ASID Announces 2013 Shelter Student Design Competition Winners
Washington, D.C. (March 4, 2014) | The American Society of Interior Designers today announced the winners of the 2013 ASID Student Design Competition: SHELTER. Participants were required to create a temporary shelter that addressed the health, safety and welfare of a community in crisis. The first place winner will receive $2,000 and a trip to Los Angeles where she will be honored at the annual ASID design gala, CELEBRATION, on June 21, 2014.
The SHELTER competition challenged interior design students to envision mass care emergency shelter needs in the aftermath of a man-made tragedy or natural disaster such as Hurricane Sandy. The project called for developing insightful and creative concepts that considered ways existing, vacant buildings can be temporarily converted into shelters. Participants conducted needs assessments and rigorously researched design solutions that met code requirements and specified locations for sanitation, electrical power, technology interfaces, food, water and supplies. Most importantly, proposed designs need to accommodate a potentially large number of disparate individuals.
Students were encouraged to submit their proposal as though it were being presented to a government agency, such as FEMA and leaders of the affected community, by preparing a written concept/statement, as well as design concept boards that visually represented their ideas.
ASID appointed a distinguished panel of industry leaders to judge the competition: Chrysanthe B. Broikos, architectural historian and curator at the National Building Museum; Vincent G. Carter, FASID, senior program manager and architect for the U.S. Department of Homeland Security; Gisela Garrett, marketing strategist with Perkins+Will; and Michael P. Murphy, co-founder and CEO of MASS Design Group.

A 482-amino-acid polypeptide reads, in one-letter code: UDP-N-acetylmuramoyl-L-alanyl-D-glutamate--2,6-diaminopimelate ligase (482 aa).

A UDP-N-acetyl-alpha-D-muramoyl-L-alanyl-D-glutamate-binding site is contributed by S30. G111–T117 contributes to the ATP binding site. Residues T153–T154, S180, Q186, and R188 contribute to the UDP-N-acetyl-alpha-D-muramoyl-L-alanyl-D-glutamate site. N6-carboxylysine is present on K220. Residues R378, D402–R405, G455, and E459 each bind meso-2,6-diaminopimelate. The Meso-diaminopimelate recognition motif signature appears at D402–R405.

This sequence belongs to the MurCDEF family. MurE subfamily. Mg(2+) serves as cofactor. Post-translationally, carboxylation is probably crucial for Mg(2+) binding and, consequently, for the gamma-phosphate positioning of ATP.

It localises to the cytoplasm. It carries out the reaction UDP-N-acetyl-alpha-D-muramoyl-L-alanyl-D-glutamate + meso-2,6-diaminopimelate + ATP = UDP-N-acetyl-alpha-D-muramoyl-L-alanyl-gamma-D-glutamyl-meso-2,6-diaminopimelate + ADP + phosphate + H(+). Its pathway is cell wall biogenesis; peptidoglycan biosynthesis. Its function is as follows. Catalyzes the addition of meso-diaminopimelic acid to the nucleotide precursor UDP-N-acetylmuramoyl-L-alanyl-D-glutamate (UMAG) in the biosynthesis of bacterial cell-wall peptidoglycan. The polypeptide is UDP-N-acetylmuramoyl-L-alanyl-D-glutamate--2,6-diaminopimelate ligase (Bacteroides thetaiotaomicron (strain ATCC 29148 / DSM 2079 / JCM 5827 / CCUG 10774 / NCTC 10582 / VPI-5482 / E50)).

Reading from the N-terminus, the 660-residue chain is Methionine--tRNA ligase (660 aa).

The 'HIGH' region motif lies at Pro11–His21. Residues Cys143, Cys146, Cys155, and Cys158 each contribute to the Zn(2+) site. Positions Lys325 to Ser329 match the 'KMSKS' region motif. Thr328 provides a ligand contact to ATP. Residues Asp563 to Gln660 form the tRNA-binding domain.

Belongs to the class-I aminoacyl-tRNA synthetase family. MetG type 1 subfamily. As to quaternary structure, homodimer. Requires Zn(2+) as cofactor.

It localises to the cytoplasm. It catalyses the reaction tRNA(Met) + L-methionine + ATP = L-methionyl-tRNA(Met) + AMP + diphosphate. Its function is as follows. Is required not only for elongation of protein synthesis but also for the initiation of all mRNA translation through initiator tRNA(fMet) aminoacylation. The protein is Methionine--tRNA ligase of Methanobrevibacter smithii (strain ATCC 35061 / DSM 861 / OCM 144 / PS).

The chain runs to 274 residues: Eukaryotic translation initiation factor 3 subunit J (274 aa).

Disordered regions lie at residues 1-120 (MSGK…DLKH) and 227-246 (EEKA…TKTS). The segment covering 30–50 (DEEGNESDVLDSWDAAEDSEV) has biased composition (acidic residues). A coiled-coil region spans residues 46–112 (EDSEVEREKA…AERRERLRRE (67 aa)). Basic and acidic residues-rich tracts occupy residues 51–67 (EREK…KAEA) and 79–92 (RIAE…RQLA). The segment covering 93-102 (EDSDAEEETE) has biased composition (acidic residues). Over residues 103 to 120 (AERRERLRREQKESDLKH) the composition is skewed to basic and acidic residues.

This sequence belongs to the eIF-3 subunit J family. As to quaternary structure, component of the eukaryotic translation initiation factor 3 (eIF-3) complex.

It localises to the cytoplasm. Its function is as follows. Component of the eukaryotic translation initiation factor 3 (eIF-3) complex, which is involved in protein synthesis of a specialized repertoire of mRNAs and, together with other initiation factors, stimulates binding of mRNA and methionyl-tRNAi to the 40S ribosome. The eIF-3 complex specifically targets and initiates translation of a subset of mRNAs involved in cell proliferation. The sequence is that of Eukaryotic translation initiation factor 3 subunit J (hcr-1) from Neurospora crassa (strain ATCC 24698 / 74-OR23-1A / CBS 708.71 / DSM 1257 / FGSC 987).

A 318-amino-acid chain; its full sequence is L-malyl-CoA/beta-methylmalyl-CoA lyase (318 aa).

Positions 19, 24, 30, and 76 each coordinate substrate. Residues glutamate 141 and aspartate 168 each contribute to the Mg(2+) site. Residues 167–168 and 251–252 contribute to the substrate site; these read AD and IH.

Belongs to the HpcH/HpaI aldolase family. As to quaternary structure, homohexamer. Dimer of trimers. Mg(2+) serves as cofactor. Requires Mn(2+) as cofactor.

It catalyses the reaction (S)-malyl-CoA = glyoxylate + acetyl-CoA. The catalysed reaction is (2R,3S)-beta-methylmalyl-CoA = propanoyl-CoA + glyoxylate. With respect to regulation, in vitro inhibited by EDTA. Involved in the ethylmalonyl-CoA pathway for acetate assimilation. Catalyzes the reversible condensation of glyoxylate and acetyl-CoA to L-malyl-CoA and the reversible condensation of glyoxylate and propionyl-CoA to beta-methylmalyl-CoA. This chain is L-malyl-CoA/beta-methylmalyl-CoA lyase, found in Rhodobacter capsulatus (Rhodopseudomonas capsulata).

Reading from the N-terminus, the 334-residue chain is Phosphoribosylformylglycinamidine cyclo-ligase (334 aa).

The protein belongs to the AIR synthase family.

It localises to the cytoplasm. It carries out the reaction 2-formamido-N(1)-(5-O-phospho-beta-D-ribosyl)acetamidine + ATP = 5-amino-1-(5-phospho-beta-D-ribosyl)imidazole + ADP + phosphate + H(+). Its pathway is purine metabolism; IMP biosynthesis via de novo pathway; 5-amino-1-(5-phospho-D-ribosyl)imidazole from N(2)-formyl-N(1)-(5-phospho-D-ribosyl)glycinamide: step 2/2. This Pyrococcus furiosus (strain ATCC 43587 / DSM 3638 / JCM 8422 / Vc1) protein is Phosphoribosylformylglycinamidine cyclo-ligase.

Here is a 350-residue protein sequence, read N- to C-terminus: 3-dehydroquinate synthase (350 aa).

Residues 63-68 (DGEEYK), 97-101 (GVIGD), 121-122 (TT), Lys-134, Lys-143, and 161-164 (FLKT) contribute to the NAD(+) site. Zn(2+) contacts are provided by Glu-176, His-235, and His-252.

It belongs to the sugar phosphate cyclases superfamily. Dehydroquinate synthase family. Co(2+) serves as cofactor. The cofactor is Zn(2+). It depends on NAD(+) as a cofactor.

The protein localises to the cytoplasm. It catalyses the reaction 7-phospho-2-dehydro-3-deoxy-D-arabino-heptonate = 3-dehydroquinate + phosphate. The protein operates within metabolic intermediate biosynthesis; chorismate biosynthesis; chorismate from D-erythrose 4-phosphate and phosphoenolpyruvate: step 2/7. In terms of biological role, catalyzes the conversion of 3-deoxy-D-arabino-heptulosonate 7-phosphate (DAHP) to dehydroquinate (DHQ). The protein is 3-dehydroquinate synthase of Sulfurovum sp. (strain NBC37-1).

The judges selected one winner for outstanding achievement:
FIRST PLACE WINNER
Sarah Wadding, Student ASID
Anderson University, Anderson, S.C.
Wadding created “The Anchor,” a flexible shelter solution applicable to a wide variety of displacement situations from the Anchorage, Alaska, earthquake to the tornado in Kansas or the Syrian civil war. A transportable prefabrication pod system that provides swift, secure refuge, the concept provides basic essentials including food, water, sleep and sanitation before addressing tertiary needs such as emotional well-being and next steps.
Judges commended Wadding, a senior design major in the School of Interior Design at Anderson University, for submitting a strong overall proposal elevated by her in-depth research and the insightful rationale expressed in her problem and concept statements. The panel also noted that her project was one of the first to explore what a “shelter aesthetic” might look like.
Three students received honorable mention:
Parsons The New School for Design, New York, N.Y.
Chang proposed a utopian “Shelter for the People of New York City” that can operate up to one year after a natural disaster such as Hurricane Sandy and considers the safety and comfort of evacuees, offering a place where public and private areas coexist.
Virginia Tech, Blacksburg, Va.
Xin conceived an “Emergency Clinic & Eco Healing Complex” for Hurricane Katrina evacuees based upon portable, prefabricated cubic units that can be assembled and disassembled in temporary and more long-term facilities that provide a range of rescue and shelter services.
Xuan Liu, Student ASID
Virginia Commonwealth University, Richmond, Va.
With the Sichuan, China, earthquake in mind, Liu designed “HOPE” (Hold on Pain Ends), a functional “safe haven” that provides a residential core, storage and interactive communal space for emergency, transitional and durable shelter.
ASID will showcase the projects of all four students at NeoCon 2014 in Chicago (June 9–11) and Dwell on Design in Los Angeles (June 20–22).
To learn more about the competition and the winning projects, visit asid.org/shelter.